"I write out of pure voluptuousness, I confess." The first English translation of the self-proclaimed "Viscount" Emilio Lascano Tegui--a friend of Picasso and Apollinaire, and a larger-than-life eccentric in his own right--"On Elegance While Sleeping" is the deliciously macabre novel, part "Maldoror" and part "Dorian Gray," that established its author's reputation as a renegade hero of Argentine literature. It tells the story, in the form of a surreal diary, of a lonely, syphilitic French soldier, who--after too many brothels and disappointments--returns from Africa longing for a world with more elegance. Disturbing, provocative, and mesmerizing, "On Elegance While Sleeping" charts the decline of man unraveling due to his own oversensitivity--and drifting closer and closer to committing a murder.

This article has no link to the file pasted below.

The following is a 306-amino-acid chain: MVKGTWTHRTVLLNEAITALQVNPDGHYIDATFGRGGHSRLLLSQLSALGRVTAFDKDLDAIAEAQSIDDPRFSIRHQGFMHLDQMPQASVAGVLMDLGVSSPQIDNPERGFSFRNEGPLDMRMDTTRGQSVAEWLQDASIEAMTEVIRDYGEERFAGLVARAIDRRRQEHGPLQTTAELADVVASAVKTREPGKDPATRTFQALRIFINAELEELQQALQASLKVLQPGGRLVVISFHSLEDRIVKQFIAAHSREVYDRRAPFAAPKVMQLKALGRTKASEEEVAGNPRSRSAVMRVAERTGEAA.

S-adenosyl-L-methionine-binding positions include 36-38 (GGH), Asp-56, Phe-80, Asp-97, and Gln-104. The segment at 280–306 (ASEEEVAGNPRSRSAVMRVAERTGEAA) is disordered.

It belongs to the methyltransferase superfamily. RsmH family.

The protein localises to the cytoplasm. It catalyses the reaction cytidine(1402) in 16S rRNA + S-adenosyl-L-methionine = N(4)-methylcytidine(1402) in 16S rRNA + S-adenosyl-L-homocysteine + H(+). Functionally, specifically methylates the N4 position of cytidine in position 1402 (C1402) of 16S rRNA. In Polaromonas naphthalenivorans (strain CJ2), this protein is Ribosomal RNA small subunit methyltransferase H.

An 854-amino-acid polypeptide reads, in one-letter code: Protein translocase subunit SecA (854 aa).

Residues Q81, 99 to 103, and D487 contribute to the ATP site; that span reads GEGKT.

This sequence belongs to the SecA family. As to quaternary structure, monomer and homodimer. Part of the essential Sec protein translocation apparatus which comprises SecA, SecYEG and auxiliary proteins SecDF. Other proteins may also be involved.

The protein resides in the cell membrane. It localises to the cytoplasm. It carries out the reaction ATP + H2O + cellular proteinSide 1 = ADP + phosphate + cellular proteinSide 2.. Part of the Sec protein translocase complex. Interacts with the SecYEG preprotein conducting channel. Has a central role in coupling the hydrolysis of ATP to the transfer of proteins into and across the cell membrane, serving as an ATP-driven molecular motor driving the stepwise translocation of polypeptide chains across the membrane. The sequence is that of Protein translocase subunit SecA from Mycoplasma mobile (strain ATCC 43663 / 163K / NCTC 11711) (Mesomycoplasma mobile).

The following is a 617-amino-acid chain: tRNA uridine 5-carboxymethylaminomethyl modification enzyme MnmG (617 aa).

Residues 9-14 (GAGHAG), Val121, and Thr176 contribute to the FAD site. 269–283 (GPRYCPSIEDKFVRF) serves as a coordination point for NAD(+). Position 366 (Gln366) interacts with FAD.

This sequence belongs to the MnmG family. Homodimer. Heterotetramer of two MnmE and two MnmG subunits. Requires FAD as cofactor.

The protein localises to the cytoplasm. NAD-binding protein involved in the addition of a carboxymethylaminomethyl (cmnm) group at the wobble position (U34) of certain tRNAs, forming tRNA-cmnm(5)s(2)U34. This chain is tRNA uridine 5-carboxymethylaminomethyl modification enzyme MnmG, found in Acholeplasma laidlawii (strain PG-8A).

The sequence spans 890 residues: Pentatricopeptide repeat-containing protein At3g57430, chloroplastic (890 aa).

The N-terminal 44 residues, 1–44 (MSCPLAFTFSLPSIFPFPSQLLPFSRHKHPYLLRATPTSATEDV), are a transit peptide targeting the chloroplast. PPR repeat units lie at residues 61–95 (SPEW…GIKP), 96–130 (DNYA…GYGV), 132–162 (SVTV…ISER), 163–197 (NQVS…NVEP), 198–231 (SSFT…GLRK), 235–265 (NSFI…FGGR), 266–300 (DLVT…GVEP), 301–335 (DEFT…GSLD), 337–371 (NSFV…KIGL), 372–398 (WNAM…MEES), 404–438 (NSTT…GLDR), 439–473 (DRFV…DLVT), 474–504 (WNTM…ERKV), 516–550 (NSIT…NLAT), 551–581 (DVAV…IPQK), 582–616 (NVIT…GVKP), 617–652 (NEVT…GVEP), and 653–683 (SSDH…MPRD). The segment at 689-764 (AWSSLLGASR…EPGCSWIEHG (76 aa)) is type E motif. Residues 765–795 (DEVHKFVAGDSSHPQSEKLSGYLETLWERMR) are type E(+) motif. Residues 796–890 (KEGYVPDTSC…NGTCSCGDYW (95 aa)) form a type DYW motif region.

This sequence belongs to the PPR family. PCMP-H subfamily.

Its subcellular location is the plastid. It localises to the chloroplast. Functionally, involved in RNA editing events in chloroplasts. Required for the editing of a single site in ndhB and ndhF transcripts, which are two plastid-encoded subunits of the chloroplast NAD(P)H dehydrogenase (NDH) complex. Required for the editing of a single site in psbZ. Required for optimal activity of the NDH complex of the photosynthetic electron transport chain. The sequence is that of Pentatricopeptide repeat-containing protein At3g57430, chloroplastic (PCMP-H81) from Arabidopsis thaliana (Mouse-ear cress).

About the Author
Emilio Lascano Tegui (1887-1966), a self-styled Viscount, is one of the most provocative and singular figures in Argentine literature, making his way through life as a writer, journalist, curator, painter, decorator, diplomat, mechanic, gentleman, orator (known to make incendiary speeches in perfect rhymed verse), and even a dentist. His position as a translator for the International Post Office brought him to Europe, where he began his literary career.